Job openings in February

April 09, 2008

In February 2008, the job openings rate remained at 2.7 percent.

Job openings rate, total nonfarm, seasonally adjusted, January 2006 - February 2008
[Chart data—TXT]

The job openings rate remained essentially flat from August 2006 through September 2007 and then began trending downward.

Over the month, the job openings rate rose in education and health services (to 3.9 percent) and fell in manufacturing (1.8 percent).

Since the job openings series began in December 2000, three industries have consistently had higher job openings rates than the other industries: education and health services (3.9 percent in February), accommodation and food services (3.8 percent), and professional and business services (3.7 percent).

These data are from the BLS Job Openings and Labor Turnover Survey. To learn more, see "Job Openings and Labor Turnover: February 2008" (PDF) (HTML), news release USDL 08-0454. These data are seasonally adjusted; data for the most recent month are preliminary. Job openings include only those jobs open on the last business day of the month.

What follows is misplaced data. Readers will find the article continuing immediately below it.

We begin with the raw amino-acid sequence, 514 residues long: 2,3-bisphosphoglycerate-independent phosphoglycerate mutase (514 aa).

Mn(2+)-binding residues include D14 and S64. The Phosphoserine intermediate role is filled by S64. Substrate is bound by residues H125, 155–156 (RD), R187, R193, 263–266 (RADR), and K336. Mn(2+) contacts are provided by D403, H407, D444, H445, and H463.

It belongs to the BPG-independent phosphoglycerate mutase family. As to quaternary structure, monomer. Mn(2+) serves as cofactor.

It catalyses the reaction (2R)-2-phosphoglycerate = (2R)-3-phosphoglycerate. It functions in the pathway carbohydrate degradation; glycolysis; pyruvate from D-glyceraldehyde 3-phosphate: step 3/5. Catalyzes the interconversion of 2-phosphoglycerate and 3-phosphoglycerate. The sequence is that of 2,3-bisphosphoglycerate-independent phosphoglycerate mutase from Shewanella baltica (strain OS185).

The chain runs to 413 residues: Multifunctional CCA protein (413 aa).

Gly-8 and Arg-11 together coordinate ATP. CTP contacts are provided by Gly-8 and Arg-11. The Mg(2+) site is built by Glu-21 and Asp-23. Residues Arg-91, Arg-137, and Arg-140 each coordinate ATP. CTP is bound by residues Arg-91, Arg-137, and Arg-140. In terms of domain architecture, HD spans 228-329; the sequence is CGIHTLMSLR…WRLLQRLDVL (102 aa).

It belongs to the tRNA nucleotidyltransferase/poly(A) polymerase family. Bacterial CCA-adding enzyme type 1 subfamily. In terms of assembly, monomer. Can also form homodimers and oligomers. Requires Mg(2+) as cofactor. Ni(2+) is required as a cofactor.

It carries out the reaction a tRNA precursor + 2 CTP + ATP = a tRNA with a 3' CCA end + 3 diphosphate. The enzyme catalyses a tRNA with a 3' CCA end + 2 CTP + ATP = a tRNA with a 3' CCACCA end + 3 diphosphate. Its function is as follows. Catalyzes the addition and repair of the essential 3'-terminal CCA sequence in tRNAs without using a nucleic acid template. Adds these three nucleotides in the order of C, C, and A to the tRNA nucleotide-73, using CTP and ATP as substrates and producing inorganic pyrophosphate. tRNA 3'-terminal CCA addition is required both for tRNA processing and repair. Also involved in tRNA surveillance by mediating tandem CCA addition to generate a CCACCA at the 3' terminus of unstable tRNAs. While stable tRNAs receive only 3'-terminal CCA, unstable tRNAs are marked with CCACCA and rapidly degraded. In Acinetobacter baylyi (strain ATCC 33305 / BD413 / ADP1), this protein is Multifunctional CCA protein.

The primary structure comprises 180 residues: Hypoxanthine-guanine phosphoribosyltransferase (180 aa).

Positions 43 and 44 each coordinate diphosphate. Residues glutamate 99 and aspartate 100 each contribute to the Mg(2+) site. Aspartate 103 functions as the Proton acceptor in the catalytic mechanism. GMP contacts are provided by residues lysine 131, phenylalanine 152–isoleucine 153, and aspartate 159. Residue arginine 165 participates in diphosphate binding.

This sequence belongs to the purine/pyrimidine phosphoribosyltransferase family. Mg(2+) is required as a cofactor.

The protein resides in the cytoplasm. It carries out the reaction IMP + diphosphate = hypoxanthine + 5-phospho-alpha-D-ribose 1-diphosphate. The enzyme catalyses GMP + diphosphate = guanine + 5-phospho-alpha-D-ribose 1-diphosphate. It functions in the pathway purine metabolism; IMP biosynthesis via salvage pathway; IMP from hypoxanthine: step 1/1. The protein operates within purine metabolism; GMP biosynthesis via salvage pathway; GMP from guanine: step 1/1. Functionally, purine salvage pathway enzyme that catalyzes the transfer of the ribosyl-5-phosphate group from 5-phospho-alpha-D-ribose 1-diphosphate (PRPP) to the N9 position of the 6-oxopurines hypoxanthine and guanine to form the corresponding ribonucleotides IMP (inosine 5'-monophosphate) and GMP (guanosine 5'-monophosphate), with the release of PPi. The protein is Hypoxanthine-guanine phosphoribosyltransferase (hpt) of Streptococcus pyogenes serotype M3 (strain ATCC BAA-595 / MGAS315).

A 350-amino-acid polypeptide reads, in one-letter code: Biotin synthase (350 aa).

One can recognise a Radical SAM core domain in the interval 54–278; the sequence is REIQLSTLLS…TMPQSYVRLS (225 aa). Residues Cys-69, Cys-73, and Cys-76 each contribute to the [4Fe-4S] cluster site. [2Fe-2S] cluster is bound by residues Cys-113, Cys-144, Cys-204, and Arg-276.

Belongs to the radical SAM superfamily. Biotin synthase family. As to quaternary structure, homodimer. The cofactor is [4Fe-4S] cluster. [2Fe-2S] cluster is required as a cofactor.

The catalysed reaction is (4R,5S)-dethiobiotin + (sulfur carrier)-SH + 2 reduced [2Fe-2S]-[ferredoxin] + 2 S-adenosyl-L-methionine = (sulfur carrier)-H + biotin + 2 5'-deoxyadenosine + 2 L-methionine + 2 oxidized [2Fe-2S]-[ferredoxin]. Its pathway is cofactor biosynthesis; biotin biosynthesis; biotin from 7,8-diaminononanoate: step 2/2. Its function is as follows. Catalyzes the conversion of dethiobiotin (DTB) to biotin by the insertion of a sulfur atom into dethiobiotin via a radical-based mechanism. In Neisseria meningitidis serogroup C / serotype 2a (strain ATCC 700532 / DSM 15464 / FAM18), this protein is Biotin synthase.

Bureau of Labor Statistics, U.S. Department of Labor, The Economics Daily, Job openings in February on the Internet at (visited September 27, 2016).


Recent editions of Spotlight on Statistics

  • A look at healthcare spending, employment, pay, benefits, and prices
    As one of the largest U.S. industries, healthcare is steadily growing to meet the needs of an increasing population with an increasing life expectancy. This Spotlight looks at how much people spend on healthcare, current and projected employment in the industry, employer-provided healthcare benefits, healthcare prices, and pay for workers in healthcare occupations.

  • Employment and Wages in Healthcare Occupations
    Healthcare occupations are a significant percentage of U.S. employment. Some of the largest and highest paying occupations are in healthcare. This Spotlight examines employment and wages for healthcare occupations.

  • Fifty years of looking at changes in peoples lives
    Longitudinal surveys help us understand long-term changes, such as how events that happened when a person was in high school affect labor market success as an adult.